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I'm easily frightened by movies. I've never been able to get through
Disney's "Pinocchio." "The Conjuring 2" is one of the least scary
movies I've ever seen. I laughed out loud several times. I thought it
was so ridiculous, heavy-handed, absurd, over-the-top.
I was actually scared during one scene. Patrick Wilson, as paranormal investigator and allegedly Catholic anti-demon commando Ed Warren, wades into standing water underneath a suburban home. Everyone knows anyone who wades into standing water in a domestic setting risks being electrocuted. Alas, the only menace Warren faces is the cardboard outline of a standard-issue specter who rolls up behind him. Boo!
The other scary factor: how old Franka Potente, who plays paranormal investigator Anita Gregory, has gotten. Back in 1998's "Run Lola Run" Potente was the embodiment of youth. Now she's in her forties. Scary.
I honestly don't know what filmmaker James Wan was trying to achieve. Was he really trying to make a scary movie, or was he trying to make a meta-commentary on how schlocky scary movies can be? I hope the latter, because that is what he has achieved. The saving grace of the film is the presence of Vera Farmiga, an actress who deserves so much better than this, but who shines like sterling amidst the dross.
"The Conjuring 2," just like the original "The Conjuring," is based on an allegedly true story. In 1977, in Enfield, England, two sisters, 11 and 13, claimed to be experiencing demonic possession. They were the child of a single mother and lived in a council house, that is a government welfare house. There was video footage proving that one of the girls was faking.
Never fear. Ed and Lorraine Warren, an American couple who sold themselves as real live paranormal investigators and exorcists, showed up.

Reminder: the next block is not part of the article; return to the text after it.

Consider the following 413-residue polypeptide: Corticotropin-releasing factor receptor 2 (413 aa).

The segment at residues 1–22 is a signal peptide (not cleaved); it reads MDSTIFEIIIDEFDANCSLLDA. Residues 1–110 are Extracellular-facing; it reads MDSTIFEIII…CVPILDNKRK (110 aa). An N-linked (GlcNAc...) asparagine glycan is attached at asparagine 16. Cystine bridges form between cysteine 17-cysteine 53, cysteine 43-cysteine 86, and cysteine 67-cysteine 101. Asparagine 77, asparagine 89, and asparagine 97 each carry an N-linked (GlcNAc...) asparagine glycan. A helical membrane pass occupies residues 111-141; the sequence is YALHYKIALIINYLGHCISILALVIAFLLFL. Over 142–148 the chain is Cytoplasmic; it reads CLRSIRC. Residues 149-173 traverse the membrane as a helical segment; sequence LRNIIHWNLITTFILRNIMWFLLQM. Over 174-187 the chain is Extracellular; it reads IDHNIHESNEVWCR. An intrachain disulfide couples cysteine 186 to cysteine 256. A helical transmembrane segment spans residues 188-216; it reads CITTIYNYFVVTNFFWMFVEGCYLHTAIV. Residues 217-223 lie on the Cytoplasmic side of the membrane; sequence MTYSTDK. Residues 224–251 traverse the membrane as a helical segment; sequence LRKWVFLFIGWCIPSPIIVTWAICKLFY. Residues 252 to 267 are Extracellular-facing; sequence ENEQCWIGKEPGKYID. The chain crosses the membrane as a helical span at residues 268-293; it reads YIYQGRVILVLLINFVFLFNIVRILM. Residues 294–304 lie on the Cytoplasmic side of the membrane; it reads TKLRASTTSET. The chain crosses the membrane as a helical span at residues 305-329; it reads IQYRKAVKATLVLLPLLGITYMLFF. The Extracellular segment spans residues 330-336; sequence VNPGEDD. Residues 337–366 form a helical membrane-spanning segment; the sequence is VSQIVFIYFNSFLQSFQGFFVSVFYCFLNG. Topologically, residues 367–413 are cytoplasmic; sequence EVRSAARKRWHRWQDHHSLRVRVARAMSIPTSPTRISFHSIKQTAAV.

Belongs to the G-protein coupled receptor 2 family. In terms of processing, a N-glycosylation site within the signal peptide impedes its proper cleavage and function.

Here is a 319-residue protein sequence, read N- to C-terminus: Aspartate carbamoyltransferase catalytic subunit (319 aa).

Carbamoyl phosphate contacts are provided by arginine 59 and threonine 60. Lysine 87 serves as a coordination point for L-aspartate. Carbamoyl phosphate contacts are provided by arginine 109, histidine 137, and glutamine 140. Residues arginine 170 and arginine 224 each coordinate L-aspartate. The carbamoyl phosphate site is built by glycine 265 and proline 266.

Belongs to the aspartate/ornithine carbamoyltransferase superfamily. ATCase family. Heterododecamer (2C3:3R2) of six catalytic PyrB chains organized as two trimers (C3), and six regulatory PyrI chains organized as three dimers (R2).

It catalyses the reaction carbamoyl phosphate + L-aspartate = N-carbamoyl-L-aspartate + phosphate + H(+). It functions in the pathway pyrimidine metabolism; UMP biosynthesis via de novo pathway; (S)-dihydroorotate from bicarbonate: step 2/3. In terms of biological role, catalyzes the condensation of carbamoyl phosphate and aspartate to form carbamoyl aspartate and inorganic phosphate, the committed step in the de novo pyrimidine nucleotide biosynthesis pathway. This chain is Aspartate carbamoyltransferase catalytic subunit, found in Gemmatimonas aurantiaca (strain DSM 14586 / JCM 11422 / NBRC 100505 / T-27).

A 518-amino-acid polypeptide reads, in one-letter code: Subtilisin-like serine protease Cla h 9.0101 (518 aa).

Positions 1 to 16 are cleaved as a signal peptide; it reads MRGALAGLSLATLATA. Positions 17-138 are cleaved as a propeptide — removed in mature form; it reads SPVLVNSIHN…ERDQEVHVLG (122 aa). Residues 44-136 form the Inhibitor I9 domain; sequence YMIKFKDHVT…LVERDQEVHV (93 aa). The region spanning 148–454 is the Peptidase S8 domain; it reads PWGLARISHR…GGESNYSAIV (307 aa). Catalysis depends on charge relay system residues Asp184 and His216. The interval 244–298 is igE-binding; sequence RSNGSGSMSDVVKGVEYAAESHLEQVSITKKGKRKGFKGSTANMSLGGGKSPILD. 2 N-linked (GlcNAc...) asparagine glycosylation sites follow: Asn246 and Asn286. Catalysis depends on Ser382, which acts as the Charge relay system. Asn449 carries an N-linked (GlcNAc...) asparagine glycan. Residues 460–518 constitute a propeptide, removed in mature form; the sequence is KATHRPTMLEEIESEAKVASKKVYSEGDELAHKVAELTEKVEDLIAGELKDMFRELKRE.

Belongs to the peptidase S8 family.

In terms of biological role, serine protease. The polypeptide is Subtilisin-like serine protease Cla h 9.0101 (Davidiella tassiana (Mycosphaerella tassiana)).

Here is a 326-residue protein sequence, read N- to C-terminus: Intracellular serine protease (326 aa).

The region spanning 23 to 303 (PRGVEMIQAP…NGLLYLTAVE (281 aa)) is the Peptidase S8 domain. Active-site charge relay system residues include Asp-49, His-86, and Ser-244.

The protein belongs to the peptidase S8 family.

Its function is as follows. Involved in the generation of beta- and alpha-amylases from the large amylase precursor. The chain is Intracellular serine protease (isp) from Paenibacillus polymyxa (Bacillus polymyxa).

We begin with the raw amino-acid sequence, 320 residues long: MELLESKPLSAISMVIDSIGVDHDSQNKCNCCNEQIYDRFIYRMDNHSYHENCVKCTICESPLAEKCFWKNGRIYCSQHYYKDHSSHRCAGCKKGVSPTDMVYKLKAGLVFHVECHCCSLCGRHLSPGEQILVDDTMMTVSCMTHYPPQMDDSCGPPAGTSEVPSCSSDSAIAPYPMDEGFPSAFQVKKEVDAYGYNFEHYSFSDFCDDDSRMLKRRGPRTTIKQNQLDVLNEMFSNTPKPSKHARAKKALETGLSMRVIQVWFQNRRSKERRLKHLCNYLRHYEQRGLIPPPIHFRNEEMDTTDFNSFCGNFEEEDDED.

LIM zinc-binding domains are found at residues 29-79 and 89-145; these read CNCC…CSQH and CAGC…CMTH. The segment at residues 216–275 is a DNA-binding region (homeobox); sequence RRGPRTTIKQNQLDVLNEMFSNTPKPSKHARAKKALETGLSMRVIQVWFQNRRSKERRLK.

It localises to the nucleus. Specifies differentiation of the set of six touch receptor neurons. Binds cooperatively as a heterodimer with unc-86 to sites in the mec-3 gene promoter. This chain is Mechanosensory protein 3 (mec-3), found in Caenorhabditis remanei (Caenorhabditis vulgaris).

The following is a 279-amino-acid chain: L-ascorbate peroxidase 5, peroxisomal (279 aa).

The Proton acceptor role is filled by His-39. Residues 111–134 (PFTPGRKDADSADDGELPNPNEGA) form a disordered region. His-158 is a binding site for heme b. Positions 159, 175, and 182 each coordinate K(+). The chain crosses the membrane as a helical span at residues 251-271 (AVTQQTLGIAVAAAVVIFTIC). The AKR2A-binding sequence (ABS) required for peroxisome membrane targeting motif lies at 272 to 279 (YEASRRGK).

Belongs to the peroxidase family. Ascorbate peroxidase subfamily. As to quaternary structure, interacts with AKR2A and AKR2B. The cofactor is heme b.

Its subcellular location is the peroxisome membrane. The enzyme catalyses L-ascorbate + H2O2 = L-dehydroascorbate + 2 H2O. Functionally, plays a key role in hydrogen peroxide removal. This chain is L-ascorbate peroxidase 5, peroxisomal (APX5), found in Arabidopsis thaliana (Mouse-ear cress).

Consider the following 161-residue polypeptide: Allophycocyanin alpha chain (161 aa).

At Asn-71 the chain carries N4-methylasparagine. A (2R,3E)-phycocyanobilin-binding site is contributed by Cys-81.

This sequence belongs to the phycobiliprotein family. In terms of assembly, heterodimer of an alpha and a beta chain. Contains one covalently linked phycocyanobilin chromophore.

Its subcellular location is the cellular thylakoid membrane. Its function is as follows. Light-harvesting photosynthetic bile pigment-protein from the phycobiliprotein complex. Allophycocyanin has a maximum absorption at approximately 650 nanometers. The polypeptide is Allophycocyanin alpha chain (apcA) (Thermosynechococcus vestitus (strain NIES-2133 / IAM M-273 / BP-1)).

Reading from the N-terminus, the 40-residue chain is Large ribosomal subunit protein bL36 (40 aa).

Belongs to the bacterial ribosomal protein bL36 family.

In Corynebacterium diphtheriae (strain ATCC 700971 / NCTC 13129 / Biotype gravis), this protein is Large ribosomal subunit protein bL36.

"The Conjuring 2" wallows in 1970s nostalgia. That there even is such a thing as "70s nostalgia" is evidence of the demonic. The men all wear wide lapels and wolfman sideburns. There is a lot of emphasis on retro tech, like bulky reel to reel tape recorders the kind that actually could capture Satan's voice, whereas today's hand-held digital devices just don't pack the same punch.
There is a loooong pointless scene where Patrick Wilson, as Ed Warren, treats the possessed children to an imitation of Elvis Presley singing "I Can't Help Falling In Love with You." Watching this endless scene, I really wondered what was going on with James Wan, the director. Is he tired of cheap, teen horror and does he want a career as an artiste and auteur?
"The Conjuring 2" is really hard to look at. The allegedly haunted Enfield council house is visually repugnant. There are threadbare, royal blue chairs on a threadbare, royal blue rug. If you have any taste at all, you know what horror I dare invoke with these words. Everything in the house is begrimed. It looks as if a toddler had been rolled in molasses and car exhaust and then set loose on every fixture. And of course the family is so poor that they can't afford a single one-hundred watt bulb. The house is kept at forty-watt level throughout the film.
The allegedly scary stuff: kids levitate and speak in deep voices. A scary nun appears. If you've ever gone to Catholic school you are laughing as hard as I was at this point. The nun looks so much like Marilyn Manson that I'm sure his lawyers are asking for their cut of the film's box office.